The Financial Industry Regulatory Authority expelled Salt Lake City–based broker/dealer Alpine Securities, which has a long history of regulatory issues, from the industry, and ordered the firm to pay more than $2.3 million in restitution for customers, claiming the firm misused funds, conducted unauthorized trades and charged clients unfair and unreasonable fees.
After a 19-day hearing, the FINRA extended hearing panel also issued a cease-and-desist order against the b/d, banning it from “converting or misusing customer funds or securities.”
FINRA first levied the charges against Alpine in August 2019, accusing the firm of mishandling clients’ funds amid growing financial difficulties. Several years ago, Alpine was one of the largest clearing firms in the nation, according to the regulator, but argued that an increase in clearing-related expenses, as well as compliance and legal costs, resulted in its profits cratering during 2018.
In response, Alpine argued that it told customers it would no longer carry retail accounts and would institute new fees, including a $5,000 monthly account fee on those customers who did not close their accounts. According to FINRA, its investigation into the matter began after some customers complained about this monthly fee.
Alpine Securities argued the changes were necessary because more regulatory scrutiny on microcap securities had forced its hand and necessitated higher fees, but FINRA argued the charges were “excessive and imposed in a discriminatory manner.”
Alpine offered little notice to clients before instituting the additional fees, and because of the firm’s back-office system, staffing difficulties, and poor telephone system, customers had difficulty reaching Alpine to question the changes, according to the panel’s findings.
Alpine Securities did not return a request for comment as of press time.
In addition to finding the fees excessive, FINRA argued Alpine misused client funds by seizing some of them to cover the cost of the new fees, with the panel finding that no customers authorized using securities or cash seizures to make up for the cost of the monthly fee.
“Moreover, the hearing panel found some customers paid some or all of the $5,000 fee because they were forced to do so in order to regain possession of their other holdings, but no customer authorized a removal of funds and securities to cover the unreasonable fee,” the FINRA statement read. “In most instances, the customers were not even aware of the $5,000 monthly account fee, let alone that the firm was taking their cash and securities to cover it.”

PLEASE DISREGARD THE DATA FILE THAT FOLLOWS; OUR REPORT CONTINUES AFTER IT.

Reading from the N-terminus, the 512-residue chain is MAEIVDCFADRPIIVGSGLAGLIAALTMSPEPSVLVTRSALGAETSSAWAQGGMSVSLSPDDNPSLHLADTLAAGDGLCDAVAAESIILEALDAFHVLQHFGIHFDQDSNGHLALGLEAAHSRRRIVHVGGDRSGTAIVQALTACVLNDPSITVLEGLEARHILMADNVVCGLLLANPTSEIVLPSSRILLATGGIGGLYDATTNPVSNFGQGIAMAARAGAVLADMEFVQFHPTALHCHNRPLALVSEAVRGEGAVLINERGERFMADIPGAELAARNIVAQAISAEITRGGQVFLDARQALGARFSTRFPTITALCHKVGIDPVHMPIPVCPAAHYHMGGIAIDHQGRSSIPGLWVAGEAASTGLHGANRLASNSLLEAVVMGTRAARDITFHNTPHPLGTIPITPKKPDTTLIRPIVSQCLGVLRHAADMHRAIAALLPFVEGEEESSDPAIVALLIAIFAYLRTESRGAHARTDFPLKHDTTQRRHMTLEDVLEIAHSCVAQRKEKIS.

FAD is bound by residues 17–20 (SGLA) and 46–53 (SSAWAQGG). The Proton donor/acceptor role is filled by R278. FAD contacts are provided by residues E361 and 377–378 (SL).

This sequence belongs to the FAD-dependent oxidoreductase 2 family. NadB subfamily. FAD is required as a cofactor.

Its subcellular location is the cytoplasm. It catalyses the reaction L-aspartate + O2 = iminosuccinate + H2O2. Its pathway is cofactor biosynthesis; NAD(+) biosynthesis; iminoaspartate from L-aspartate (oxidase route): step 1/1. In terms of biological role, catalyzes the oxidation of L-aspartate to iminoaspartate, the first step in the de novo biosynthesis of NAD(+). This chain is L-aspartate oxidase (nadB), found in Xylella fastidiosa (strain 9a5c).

After FINRA first lodged the complaint against Alpine in 2019, the broker/dealer requested a disciplinary hearing that was held on Feb. 18, 2020, where it called several witnesses, with plans to reconvene in April. But the spread of COVID-19 in the United States the following month put an end to those plans.
FINRA intended to continue the process via Zoom hearings, but Alpine and owner John Hurry filed suit against the decision, claiming the setup violated the firm’s due process rights. But a Utah federal judge was not persuaded, dismissing the case and claiming the court lacked jurisdiction to render a decision.
This is not the first time Alpine Securities, Hurry and Scottsdale Capital Advisors, another brokerage firm managed by Hurry, have had run-ins with the regulators. In December 2020, the 2nd U.S. Circuit Court of Appeals in New York ruled against Alpine in its attempt to overturn a $12 million civil fine from the SEC imposed after the firm allegedly failed to report suspicious transactions, according to Reuters. Alpine petitioned the Supreme Court to take up its appeal, but the court refused to hear it and upheld the 2nd Circuit’s ruling.
But Hurry’s enjoyed some success in his clashes with regulators. In 2017, FINRA fined Scottsdale Capital Advisors $1.5 million for the unregistered sale of microcap securities, with the regulator also barring Hurry from the industry. But Hurry appealed the decision, and the SEC eventually reversed FINRA’s sanctions and his ban in September 2021. The SEC argued that FINRA had applied “incorrect legal standards, failed to adequately explain the basis of its conclusions, and conflated applicable regulations,” according to an analysis of the ruling by the law firm Shearman & Sterling.
If the hearing panel’s decision in the expulsion of Alpine Securities isn’t appealed, the order will become final within 45 days, according to FINRA’s statement on the decision.